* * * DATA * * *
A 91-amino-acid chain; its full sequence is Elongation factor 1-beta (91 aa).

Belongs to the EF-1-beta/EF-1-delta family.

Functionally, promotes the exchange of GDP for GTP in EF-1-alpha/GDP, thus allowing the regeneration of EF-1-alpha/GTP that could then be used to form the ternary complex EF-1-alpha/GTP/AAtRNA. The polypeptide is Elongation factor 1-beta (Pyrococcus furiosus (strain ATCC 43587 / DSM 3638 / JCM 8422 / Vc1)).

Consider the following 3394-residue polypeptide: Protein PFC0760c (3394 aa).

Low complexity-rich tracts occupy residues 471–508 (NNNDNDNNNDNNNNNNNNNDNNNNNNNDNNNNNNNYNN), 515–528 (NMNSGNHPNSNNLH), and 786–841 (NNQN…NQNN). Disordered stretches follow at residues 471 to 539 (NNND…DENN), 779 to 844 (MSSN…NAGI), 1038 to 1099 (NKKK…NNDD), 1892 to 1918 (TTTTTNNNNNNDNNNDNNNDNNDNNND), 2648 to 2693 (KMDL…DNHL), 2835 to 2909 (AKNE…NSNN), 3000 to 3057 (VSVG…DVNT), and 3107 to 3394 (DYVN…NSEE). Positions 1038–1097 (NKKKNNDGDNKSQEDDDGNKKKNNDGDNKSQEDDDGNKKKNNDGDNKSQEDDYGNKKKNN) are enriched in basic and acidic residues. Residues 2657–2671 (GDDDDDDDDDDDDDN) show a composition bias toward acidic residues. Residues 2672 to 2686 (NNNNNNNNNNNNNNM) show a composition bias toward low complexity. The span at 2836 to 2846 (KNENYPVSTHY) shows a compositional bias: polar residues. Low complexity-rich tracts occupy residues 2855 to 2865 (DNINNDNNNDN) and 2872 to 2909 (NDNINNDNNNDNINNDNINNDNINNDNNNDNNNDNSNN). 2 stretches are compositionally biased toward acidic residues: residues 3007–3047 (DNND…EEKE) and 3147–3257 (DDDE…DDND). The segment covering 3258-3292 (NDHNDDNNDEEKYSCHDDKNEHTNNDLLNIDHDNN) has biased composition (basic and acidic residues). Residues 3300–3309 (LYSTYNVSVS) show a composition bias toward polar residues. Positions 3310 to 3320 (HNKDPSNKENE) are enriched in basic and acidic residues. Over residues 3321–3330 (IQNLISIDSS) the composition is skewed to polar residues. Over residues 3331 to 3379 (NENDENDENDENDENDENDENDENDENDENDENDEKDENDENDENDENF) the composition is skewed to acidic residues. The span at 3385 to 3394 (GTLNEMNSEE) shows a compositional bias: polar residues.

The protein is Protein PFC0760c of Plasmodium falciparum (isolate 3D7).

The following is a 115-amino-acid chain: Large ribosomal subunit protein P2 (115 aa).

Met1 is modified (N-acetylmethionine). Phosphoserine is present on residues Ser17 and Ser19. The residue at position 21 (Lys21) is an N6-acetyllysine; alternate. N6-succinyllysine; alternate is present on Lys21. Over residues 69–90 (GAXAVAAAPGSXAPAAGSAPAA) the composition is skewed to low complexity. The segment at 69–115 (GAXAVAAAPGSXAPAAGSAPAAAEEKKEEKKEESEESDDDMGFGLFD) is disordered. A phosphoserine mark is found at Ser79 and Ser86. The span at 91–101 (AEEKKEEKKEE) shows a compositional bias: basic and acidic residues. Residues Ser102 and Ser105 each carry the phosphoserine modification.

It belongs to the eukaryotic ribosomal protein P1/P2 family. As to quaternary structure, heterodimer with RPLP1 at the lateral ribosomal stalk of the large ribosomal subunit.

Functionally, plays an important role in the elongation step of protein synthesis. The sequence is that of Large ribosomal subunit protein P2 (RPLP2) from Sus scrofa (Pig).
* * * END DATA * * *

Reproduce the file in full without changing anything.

A 91-amino-acid chain; its full sequence is Elongation factor 1-beta (91 aa).

Belongs to the EF-1-beta/EF-1-delta family.

Functionally, promotes the exchange of GDP for GTP in EF-1-alpha/GDP, thus allowing the regeneration of EF-1-alpha/GTP that could then be used to form the ternary complex EF-1-alpha/GTP/AAtRNA. The polypeptide is Elongation factor 1-beta (Pyrococcus furiosus (strain ATCC 43587 / DSM 3638 / JCM 8422 / Vc1)).

Consider the following 3394-residue polypeptide: Protein PFC0760c (3394 aa).

Low complexity-rich tracts occupy residues 471–508 (NNNDNDNNNDNNNNNNNNNDNNNNNNNDNNNNNNNYNN), 515–528 (NMNSGNHPNSNNLH), and 786–841 (NNQN…NQNN). Disordered stretches follow at residues 471 to 539 (NNND…DENN), 779 to 844 (MSSN…NAGI), 1038 to 1099 (NKKK…NNDD), 1892 to 1918 (TTTTTNNNNNNDNNNDNNNDNNDNNND), 2648 to 2693 (KMDL…DNHL), 2835 to 2909 (AKNE…NSNN), 3000 to 3057 (VSVG…DVNT), and 3107 to 3394 (DYVN…NSEE). Positions 1038–1097 (NKKKNNDGDNKSQEDDDGNKKKNNDGDNKSQEDDDGNKKKNNDGDNKSQEDDYGNKKKNN) are enriched in basic and acidic residues. Residues 2657–2671 (GDDDDDDDDDDDDDN) show a composition bias toward acidic residues. Residues 2672 to 2686 (NNNNNNNNNNNNNNM) show a composition bias toward low complexity. The span at 2836 to 2846 (KNENYPVSTHY) shows a compositional bias: polar residues. Low complexity-rich tracts occupy residues 2855 to 2865 (DNINNDNNNDN) and 2872 to 2909 (NDNINNDNNNDNINNDNINNDNINNDNNNDNNNDNSNN). 2 stretches are compositionally biased toward acidic residues: residues 3007–3047 (DNND…EEKE) and 3147–3257 (DDDE…DDND). The segment covering 3258-3292 (NDHNDDNNDEEKYSCHDDKNEHTNNDLLNIDHDNN) has biased composition (basic and acidic residues). Residues 3300–3309 (LYSTYNVSVS) show a composition bias toward polar residues. Positions 3310 to 3320 (HNKDPSNKENE) are enriched in basic and acidic residues. Over residues 3321–3330 (IQNLISIDSS) the composition is skewed to polar residues. Over residues 3331 to 3379 (NENDENDENDENDENDENDENDENDENDENDENDEKDENDENDENDENF) the composition is skewed to acidic residues. The span at 3385 to 3394 (GTLNEMNSEE) shows a compositional bias: polar residues.

The protein is Protein PFC0760c of Plasmodium falciparum (isolate 3D7).

The following is a 115-amino-acid chain: Large ribosomal subunit protein P2 (115 aa).

Met1 is modified (N-acetylmethionine). Phosphoserine is present on residues Ser17 and Ser19. The residue at position 21 (Lys21) is an N6-acetyllysine; alternate. N6-succinyllysine; alternate is present on Lys21. Over residues 69–90 (GAXAVAAAPGSXAPAAGSAPAA) the composition is skewed to low complexity. The segment at 69–115 (GAXAVAAAPGSXAPAAGSAPAAAEEKKEEKKEESEESDDDMGFGLFD) is disordered. A phosphoserine mark is found at Ser79 and Ser86. The span at 91–101 (AEEKKEEKKEE) shows a compositional bias: basic and acidic residues. Residues Ser102 and Ser105 each carry the phosphoserine modification.

It belongs to the eukaryotic ribosomal protein P1/P2 family. As to quaternary structure, heterodimer with RPLP1 at the lateral ribosomal stalk of the large ribosomal subunit.

Functionally, plays an important role in the elongation step of protein synthesis. The sequence is that of Large ribosomal subunit protein P2 (RPLP2) from Sus scrofa (Pig).